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The defining few—Women in Architecture

AUG 26, 2019 | By Sakshi Rai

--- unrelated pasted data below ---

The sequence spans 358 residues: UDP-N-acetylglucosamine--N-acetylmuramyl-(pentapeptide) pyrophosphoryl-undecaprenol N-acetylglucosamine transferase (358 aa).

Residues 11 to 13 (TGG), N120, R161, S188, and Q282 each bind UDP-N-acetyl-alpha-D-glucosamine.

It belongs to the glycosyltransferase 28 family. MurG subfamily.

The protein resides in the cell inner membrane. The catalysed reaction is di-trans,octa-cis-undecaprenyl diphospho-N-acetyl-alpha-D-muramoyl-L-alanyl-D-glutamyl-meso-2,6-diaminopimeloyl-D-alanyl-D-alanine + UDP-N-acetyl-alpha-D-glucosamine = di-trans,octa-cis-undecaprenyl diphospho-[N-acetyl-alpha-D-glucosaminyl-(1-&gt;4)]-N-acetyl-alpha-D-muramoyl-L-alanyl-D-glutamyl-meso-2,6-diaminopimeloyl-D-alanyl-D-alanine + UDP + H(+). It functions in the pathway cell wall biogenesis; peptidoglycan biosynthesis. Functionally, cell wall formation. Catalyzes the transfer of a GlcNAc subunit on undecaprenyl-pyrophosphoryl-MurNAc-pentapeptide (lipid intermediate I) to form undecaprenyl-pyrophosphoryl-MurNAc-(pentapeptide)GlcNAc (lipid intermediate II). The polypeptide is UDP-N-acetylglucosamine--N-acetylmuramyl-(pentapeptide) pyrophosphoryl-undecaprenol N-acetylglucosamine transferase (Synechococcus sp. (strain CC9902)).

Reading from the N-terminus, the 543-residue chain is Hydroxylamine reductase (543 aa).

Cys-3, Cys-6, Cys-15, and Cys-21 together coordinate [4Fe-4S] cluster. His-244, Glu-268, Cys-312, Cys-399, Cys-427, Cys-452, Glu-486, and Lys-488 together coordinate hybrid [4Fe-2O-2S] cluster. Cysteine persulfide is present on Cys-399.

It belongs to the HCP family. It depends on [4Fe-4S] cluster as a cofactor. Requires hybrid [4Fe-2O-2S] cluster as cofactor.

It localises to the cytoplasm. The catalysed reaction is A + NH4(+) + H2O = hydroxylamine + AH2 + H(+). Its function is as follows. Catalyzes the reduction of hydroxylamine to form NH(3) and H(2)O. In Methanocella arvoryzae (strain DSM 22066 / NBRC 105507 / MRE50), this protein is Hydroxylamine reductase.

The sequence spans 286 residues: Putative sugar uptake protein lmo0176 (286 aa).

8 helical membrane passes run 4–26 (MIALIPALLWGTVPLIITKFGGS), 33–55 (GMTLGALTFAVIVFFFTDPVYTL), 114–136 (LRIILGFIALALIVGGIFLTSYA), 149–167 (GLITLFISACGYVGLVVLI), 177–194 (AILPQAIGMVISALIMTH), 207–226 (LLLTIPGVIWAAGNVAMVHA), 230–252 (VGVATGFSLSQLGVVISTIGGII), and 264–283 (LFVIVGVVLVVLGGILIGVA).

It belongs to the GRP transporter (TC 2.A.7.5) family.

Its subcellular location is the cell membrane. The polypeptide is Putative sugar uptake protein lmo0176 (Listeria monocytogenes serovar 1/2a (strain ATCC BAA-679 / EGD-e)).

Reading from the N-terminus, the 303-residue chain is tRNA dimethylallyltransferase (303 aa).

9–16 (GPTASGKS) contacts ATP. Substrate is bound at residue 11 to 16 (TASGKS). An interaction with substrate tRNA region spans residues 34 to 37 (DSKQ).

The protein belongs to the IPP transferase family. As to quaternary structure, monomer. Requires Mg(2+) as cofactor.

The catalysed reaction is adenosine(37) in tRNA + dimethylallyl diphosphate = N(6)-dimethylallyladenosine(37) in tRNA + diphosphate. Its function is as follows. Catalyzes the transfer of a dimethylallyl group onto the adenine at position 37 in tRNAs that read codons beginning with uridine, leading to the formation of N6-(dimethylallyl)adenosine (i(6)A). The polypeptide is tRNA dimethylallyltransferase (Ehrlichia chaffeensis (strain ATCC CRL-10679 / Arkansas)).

Traditionally perceived as a male-dominated industry, architecture today, breaks away from conventional stereotypes with many female leads who beg to differ. At par with their male counterparts in every step along the way right from concept to execution, these inspiring personalities have carved a niche for themselves in the design industry. We take a closer look, into the moulding of these legends as they share with us personal insights and memories from their journey and speak their mind on the current outlook of Indian and global architecture. Abha Narain Lambah, Abha Narain Lambah AssociatesA leading name in architectural conservation and restoration, Abha looks back at some of the memorable milestones in her path as an architect. Winning the highest UNESCO Asia-Pacific Award of Excellence in 2007 for restoring the 15th-century Buddhist temple in Basgo, Ladakh tops her list. Working on the management plan for Ajanta caves, finally seeing the Royal Opera House restored and reopened to the public and being invited to give the Geoffrey Bawa memorial lecture on my work in Srilanka are some of her other proud accomplishments. Although she has a distinct design language of her own, she has been greatly inspired by the works of many architects such as Joseph Allen, Le Corbusier, Charles Correa, Geoffrey Bawa and Tadao Ando. When asked what was one stereotype aspiring female architects should be free from in today’s context, she only aims at the progressive growth of the industry, void of gender disparity. “ I believe there are good and bad architects, not male and female architects. Gender is not a factor when it comes to compromises with your craft, your calling or your design. Being an architect is a very challenging job that involves a lot of deadlines, stress, responsibility and travel but stop allowing yourself to be less than your full potential just because you are a woman,” says the celebrated architect.Sheila Sri Prakash, Shilpa ArchitectsSheila Sri Prakash is recognised as the first woman in India to have started and operated her own architectural practice in 1979. This dynamic individual traces back her journey to 1987 when she was given an opportunity by the World Bank to design a prototype for the theme—“Shelter for the Shelter-less”, resulting in prototypes of “Incremental Housing”. She received global recognition after being invited to join the “Design Innovation Council” by the World Economic Forum for their Global Agenda Summit in 2011. Her more recent victory was when her company Shilpa Architects won a competition to design an upcoming town in Dubai. Inspired by the Indian arts, crafts and culture, Sheila’s father always brought her up to believe that everything was achievable through dedication and hard work. When asked what was one stereotype, aspiring female architects should be free from in today’s context, she shares, “The feminine instincts of women serve as our key strengths and differentiate our approach from that of our male counterparts. These include the ability to empathise, to nurture a positive environment for the overall growth of humanity, in harmony with our planet, amidst compulsions and constraints with innate motherly instincts.”Maithili Raut, reD ArchitectsMaithili fondly recalls her days at CEPT, unravelling the history, science and poetry of space-making, as a strong founding stone to her architectural career. She further broadened her horizons and scales of thinking at the graduate program in urban design at Columbia University. Working with strong women like Odile Decq and collaborating with firms like RPBW helped her cultivate her design skills and find her style—sensitively designed spaces fitting their context. The old city of Fatehpur or Mandu, Liebeskind’s trade center masterplan, the highline interventions by Diller Scofidio +Renfro and a lot of Renzo’s work as well inspire her way more than just grand sweeping structures. When asked what was one stereotype aspiring female architects should be free from in today’s context, she says, “A misconception that people should do away with is that women are shy of experimenting with new technology and bolder structural designs. Exceptions like Zaha Hadid have excelled at this way more than their male contemporaries. Personally, my conscious attempt has been to keep abreast with smarter building technology and incorporate it to make the built environment more responsible, both in terms of economics and sustainability.”Husna Rahaman, Fulcrum StudioRaised in Bengaluru, Husna grew up in a household with predominant female figures. The nurturing presence of her grandmother, her ever-resilient mother and stories of women whose potential has been buried under circumstance and convention were a constant source of motivation. When asked what was one stereotype, aspiring female architects should be free from in today’s context, she doesn’t shy away. “Irrespective of what gender, an individual should be confident, a quality arising out of competence,” she declares. “Any reservations or frivolity about the physicality, misconceptions regarding the endurance of the job on sites or the incisive ability to get the job done are upstaged by the cerebral thrust. I enjoy seeing that rupture when the conversation begins,” she adds. Sapana Jain, I Heart HomezNot often can an individual meet their expectation of setting up their brand to the exact vision they had in mind. Sapna begs to differ. Her constant source of inspiration comes from various sources—travelling, interacting with people from different walks of life and even American designer Kelly Wearstler—who she adores for her design and fashion sense equally. When asked what was one stereotype, aspiring female architects should be free from in today’s context, she shares,” Being a working woman in today’s time is different than what it was in the past. It should not still astonish people that an increasing percentage of women are embarking on their professional careers. Times are changing and so are the situations. Also, it is important to learn the other practicalities of running a business apart from design. Yes, designing plays a major role but so does executing, client relations, logistics.”